Home Travel Gorilla Watching: The Ultimate Guide to Finding the Best Spots

Gorilla Watching: The Ultimate Guide to Finding the Best Spots

by Diane P. Vanover
gorilla watching

Travelers from all over the world want to have an exciting experience with gorillas in the wild. Though it’s thrilling to witness these magnificent creatures, getting around their territory can be challenging.

To find the hidden gems of gorilla watching, you must be brave and willing to venture beyond ordinary tourist destinations.

From the Volcanoes National Park in Rwanda to Bwindi Impenetrable National Park in Uganda, each destination promises unforgettable experiences for all enthusiasts looking to fulfill their dream of witnessing gorillas in the wild.

Keep reading to know some of the top places worth exploring for gorilla watching.

Top Destinations for Gorilla Watching

Location matters a lot when it comes to gorilla watching. Since gorillas stay in the wild to survive, exploring their homes is the only way to catch a peek.

Let’s take a closer look at each of these places.

1. Volcanoes National Park

volcanoes national parkLocated in northern Rwanda, over 30% of the world’s mountain gorillas live at Volcanoes National Park. You can also see five of eight volcanoes situated within the 160-square-mile park, the Muhabura, Sabyinyo, Gahinga, Karisimbi, and Bisoke volcanoes.

There are 10 habituated mountain gorillas in the park. Tourists may see the Titus, Amahoro, Umabano, and Susa families.

Currently, gorilla-watching permits in Rwanda cost $1,500 for foreign non-residents. You may book travel permits from Rwanda Development Board or through a travel agency.

On the other hand, the permit cost covers just a portion of gorilla watching’s total price. This portion benefits Rwanda’s local projects and conservation initiatives.

Through these initiatives, locals learn to take control of their natural resources. Furthermore, it instills pride and accountability in the locals as they see their community treasure – gorillas, being preserved and protected.

2. Bwindi Impenetrable National Park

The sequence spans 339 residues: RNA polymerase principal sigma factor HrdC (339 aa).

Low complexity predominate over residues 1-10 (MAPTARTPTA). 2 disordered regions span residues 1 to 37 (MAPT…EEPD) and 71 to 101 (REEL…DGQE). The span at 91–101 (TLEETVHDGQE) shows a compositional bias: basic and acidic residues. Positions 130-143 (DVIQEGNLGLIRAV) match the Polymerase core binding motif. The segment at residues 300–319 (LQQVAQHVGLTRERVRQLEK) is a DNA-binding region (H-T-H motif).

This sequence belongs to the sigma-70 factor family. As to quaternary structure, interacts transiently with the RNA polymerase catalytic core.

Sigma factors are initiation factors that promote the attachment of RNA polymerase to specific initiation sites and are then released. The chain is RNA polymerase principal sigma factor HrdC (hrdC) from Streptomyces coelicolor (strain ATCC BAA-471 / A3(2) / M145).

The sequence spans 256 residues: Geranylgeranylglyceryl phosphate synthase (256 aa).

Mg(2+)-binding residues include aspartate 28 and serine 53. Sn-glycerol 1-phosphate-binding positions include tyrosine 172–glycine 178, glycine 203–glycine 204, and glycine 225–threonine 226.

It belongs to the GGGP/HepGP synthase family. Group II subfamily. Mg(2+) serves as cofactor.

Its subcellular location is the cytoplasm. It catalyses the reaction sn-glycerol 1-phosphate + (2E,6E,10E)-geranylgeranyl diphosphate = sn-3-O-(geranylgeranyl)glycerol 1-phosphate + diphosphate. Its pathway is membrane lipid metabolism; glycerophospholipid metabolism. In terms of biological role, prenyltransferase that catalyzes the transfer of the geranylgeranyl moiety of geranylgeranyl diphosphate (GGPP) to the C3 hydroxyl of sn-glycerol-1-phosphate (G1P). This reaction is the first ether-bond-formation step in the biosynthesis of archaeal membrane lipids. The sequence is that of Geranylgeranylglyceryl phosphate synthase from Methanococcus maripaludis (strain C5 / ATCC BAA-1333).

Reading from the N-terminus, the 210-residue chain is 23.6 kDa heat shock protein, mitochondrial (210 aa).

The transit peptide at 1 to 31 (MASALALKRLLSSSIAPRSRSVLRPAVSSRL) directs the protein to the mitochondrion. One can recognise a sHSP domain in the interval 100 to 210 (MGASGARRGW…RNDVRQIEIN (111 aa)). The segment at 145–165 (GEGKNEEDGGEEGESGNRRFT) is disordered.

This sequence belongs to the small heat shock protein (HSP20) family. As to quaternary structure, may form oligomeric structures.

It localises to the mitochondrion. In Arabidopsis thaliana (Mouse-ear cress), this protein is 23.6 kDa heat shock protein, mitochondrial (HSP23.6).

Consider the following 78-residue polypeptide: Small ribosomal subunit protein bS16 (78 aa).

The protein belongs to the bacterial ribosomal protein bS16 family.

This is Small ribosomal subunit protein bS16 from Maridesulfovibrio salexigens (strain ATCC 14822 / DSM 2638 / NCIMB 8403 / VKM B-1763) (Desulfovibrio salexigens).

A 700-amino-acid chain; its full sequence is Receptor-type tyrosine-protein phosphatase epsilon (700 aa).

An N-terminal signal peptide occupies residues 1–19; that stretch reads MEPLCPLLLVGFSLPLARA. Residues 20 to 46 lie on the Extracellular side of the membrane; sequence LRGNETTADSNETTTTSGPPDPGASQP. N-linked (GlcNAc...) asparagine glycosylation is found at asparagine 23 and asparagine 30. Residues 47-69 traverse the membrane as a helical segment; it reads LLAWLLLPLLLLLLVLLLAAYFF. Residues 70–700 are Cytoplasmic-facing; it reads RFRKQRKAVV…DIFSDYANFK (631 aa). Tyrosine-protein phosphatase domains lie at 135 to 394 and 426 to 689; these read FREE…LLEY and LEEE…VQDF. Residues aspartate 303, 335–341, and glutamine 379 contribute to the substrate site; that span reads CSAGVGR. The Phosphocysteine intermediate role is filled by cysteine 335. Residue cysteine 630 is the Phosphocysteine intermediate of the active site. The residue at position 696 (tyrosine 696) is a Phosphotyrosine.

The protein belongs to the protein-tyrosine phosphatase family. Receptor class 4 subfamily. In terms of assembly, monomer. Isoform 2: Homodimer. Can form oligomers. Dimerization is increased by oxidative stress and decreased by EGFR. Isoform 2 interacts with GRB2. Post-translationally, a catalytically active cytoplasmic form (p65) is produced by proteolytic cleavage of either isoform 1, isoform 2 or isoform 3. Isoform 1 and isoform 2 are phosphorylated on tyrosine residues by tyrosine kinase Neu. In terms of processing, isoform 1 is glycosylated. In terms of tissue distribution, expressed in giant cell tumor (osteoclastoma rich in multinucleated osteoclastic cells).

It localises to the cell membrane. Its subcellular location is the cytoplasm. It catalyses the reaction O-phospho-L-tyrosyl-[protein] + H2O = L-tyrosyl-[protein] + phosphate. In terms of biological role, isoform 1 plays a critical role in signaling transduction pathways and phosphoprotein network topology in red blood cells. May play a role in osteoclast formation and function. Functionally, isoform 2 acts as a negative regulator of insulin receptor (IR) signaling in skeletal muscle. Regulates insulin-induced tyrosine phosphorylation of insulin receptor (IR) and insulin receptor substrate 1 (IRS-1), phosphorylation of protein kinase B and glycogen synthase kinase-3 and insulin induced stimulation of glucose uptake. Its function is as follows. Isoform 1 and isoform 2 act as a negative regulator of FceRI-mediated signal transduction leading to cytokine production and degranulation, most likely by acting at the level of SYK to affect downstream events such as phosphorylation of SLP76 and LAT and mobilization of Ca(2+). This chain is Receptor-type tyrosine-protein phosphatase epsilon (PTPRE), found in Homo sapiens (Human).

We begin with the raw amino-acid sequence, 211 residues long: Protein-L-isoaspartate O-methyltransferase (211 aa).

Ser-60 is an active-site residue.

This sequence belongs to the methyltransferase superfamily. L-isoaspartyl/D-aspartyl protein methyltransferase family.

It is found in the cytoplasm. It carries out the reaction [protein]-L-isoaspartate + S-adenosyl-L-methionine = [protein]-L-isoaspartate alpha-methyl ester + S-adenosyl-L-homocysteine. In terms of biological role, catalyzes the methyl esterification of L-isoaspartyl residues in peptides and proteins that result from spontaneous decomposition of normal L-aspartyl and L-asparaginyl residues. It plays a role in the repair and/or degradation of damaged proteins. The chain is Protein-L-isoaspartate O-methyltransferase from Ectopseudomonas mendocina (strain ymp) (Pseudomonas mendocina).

bwindi impenetrable national parkThe park, situated in southwest Uganda, covers more than 128 square miles of forested mountains. Bwindi, a UNESCO world heritage site, is home to over 400 mountain gorillas. Additionally, CNN named Bwindi as the top tourist destination in the world for 2019.

Generally, a gorilla-watching permit in Uganda costs $700 for foreigners. Note that the price of gorilla watching in Bwindi also depends on your length of trip and the type of accommodation you’ll be staying in.

In addition to gorilla watching, visitors can take forest hikes, watch birds, visit the Batwa pygmy community, and witness different primates like chimpanzees.

Interestingly, you may also catch gorillas in four other regions of Bwindi: Buhoma in the North, Ruhija in the East, and Nkuringo and Rushaga in the South.

3. Virunga National Park

virunga national parkThe park covers approximately 3,000 square miles and is home to many species, like gorillas, chimpanzees, lions, and hippos.

However, the park recently faced challenges due to political instability and clashes. Yet, conservation initiatives are continuous.

Tourists can watch gorillas after securing a permit. For peak seasons, a travel permit costs $400. While during the off-season, it costs $200.

Moreover, Virunga National Park has tropical weather all year, given its spot in the tropics. It’s best to visit Virunga during the dry seasons, which run from December through February and from June through September.

Tour guides don’t encourage visitors to watch gorillas during the rainy season because the trails are slippery and rugged.